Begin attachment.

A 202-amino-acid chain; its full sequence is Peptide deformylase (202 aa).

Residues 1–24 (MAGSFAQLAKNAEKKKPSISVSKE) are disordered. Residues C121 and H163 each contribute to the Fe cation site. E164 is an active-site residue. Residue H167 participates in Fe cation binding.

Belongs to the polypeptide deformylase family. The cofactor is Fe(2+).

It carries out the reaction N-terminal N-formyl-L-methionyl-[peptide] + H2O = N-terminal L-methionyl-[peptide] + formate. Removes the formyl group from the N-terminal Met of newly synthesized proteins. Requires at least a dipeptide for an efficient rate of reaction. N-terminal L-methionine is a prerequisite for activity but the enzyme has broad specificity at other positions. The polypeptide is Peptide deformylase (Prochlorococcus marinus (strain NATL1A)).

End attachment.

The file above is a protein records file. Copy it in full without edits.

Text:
A 202-amino-acid chain; its full sequence is Peptide deformylase (202 aa).

Residues 1–24 (MAGSFAQLAKNAEKKKPSISVSKE) are disordered. Residues C121 and H163 each contribute to the Fe cation site. E164 is an active-site residue. Residue H167 participates in Fe cation binding.

Belongs to the polypeptide deformylase family. The cofactor is Fe(2+).

It carries out the reaction N-terminal N-formyl-L-methionyl-[peptide] + H2O = N-terminal L-methionyl-[peptide] + formate. Removes the formyl group from the N-terminal Met of newly synthesized proteins. Requires at least a dipeptide for an efficient rate of reaction. N-terminal L-methionine is a prerequisite for activity but the enzyme has broad specificity at other positions. The polypeptide is Peptide deformylase (Prochlorococcus marinus (strain NATL1A)).